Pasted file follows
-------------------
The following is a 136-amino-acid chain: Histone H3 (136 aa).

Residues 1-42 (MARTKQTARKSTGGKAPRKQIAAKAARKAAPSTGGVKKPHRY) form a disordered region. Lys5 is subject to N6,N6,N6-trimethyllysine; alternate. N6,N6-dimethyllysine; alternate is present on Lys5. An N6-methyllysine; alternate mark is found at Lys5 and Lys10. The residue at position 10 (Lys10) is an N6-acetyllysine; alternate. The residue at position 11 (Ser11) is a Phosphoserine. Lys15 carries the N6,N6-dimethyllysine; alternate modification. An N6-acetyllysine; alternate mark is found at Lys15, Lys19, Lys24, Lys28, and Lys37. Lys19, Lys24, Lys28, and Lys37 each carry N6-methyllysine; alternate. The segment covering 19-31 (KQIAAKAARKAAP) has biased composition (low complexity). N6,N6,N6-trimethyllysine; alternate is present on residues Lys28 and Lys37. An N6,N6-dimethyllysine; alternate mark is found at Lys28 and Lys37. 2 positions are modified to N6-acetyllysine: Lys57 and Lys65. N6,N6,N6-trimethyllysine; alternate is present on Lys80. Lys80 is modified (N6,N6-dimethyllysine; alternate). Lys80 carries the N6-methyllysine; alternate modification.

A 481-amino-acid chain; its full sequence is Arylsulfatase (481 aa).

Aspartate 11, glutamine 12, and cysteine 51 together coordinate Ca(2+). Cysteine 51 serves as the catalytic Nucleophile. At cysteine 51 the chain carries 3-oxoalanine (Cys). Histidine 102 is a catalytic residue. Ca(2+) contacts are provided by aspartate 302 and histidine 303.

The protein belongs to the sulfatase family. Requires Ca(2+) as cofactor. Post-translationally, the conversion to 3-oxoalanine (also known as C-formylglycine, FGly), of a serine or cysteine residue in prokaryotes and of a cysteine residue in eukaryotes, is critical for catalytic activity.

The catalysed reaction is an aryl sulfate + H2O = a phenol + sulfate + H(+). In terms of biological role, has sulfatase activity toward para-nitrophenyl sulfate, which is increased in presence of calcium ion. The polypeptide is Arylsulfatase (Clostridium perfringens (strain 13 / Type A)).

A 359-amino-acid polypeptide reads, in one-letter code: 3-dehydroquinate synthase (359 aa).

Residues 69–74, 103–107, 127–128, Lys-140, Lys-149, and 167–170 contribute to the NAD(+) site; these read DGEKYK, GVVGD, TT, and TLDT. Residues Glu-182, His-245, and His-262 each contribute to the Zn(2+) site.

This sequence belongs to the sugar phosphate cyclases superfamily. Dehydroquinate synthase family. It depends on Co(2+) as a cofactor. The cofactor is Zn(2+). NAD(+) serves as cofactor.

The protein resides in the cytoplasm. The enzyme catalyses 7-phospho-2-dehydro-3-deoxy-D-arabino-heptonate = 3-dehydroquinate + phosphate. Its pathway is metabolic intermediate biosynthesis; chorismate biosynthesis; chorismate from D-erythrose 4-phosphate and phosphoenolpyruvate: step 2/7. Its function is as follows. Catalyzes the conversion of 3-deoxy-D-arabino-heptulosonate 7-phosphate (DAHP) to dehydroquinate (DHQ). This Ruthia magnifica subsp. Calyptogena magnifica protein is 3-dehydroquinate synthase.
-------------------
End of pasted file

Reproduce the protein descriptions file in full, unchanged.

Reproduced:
The following is a 136-amino-acid chain: Histone H3 (136 aa).

Residues 1-42 (MARTKQTARKSTGGKAPRKQIAAKAARKAAPSTGGVKKPHRY) form a disordered region. Lys5 is subject to N6,N6,N6-trimethyllysine; alternate. N6,N6-dimethyllysine; alternate is present on Lys5. An N6-methyllysine; alternate mark is found at Lys5 and Lys10. The residue at position 10 (Lys10) is an N6-acetyllysine; alternate. The residue at position 11 (Ser11) is a Phosphoserine. Lys15 carries the N6,N6-dimethyllysine; alternate modification. An N6-acetyllysine; alternate mark is found at Lys15, Lys19, Lys24, Lys28, and Lys37. Lys19, Lys24, Lys28, and Lys37 each carry N6-methyllysine; alternate. The segment covering 19-31 (KQIAAKAARKAAP) has biased composition (low complexity). N6,N6,N6-trimethyllysine; alternate is present on residues Lys28 and Lys37. An N6,N6-dimethyllysine; alternate mark is found at Lys28 and Lys37. 2 positions are modified to N6-acetyllysine: Lys57 and Lys65. N6,N6,N6-trimethyllysine; alternate is present on Lys80. Lys80 is modified (N6,N6-dimethyllysine; alternate). Lys80 carries the N6-methyllysine; alternate modification.

A 481-amino-acid chain; its full sequence is Arylsulfatase (481 aa).

Aspartate 11, glutamine 12, and cysteine 51 together coordinate Ca(2+). Cysteine 51 serves as the catalytic Nucleophile. At cysteine 51 the chain carries 3-oxoalanine (Cys). Histidine 102 is a catalytic residue. Ca(2+) contacts are provided by aspartate 302 and histidine 303.

The protein belongs to the sulfatase family. Requires Ca(2+) as cofactor. Post-translationally, the conversion to 3-oxoalanine (also known as C-formylglycine, FGly), of a serine or cysteine residue in prokaryotes and of a cysteine residue in eukaryotes, is critical for catalytic activity.

The catalysed reaction is an aryl sulfate + H2O = a phenol + sulfate + H(+). In terms of biological role, has sulfatase activity toward para-nitrophenyl sulfate, which is increased in presence of calcium ion. The polypeptide is Arylsulfatase (Clostridium perfringens (strain 13 / Type A)).

A 359-amino-acid polypeptide reads, in one-letter code: 3-dehydroquinate synthase (359 aa).

Residues 69–74, 103–107, 127–128, Lys-140, Lys-149, and 167–170 contribute to the NAD(+) site; these read DGEKYK, GVVGD, TT, and TLDT. Residues Glu-182, His-245, and His-262 each contribute to the Zn(2+) site.

This sequence belongs to the sugar phosphate cyclases superfamily. Dehydroquinate synthase family. It depends on Co(2+) as a cofactor. The cofactor is Zn(2+). NAD(+) serves as cofactor.

The protein resides in the cytoplasm. The enzyme catalyses 7-phospho-2-dehydro-3-deoxy-D-arabino-heptonate = 3-dehydroquinate + phosphate. Its pathway is metabolic intermediate biosynthesis; chorismate biosynthesis; chorismate from D-erythrose 4-phosphate and phosphoenolpyruvate: step 2/7. Its function is as follows. Catalyzes the conversion of 3-deoxy-D-arabino-heptulosonate 7-phosphate (DAHP) to dehydroquinate (DHQ). This Ruthia magnifica subsp. Calyptogena magnifica protein is 3-dehydroquinate synthase.